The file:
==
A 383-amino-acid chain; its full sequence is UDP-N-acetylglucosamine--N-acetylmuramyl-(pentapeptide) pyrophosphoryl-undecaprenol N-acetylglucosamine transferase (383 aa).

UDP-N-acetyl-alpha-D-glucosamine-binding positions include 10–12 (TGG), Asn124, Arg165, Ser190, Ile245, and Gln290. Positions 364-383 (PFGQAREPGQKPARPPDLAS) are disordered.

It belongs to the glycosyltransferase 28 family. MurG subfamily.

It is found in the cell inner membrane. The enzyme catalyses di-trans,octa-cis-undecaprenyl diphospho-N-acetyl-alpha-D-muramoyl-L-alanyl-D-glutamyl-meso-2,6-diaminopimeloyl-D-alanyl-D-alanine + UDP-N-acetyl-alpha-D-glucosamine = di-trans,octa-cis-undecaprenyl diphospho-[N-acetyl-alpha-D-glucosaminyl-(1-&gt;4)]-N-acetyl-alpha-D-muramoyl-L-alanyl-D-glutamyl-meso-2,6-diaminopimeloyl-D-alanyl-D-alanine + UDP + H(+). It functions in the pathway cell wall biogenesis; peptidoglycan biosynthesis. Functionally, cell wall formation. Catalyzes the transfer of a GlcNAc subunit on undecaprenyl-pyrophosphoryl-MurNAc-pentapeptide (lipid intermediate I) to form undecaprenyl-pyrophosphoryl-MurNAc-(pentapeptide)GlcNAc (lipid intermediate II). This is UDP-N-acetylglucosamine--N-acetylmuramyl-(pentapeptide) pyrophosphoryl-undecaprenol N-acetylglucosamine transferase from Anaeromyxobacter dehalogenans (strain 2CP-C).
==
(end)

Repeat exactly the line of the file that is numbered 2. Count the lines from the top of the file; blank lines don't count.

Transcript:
UDP-N-acetyl-alpha-D-glucosamine-binding positions include 10–12 (TGG), Asn124, Arg165, Ser190, Ile245, and Gln290. Positions 364-383 (PFGQAREPGQKPARPPDLAS) are disordered.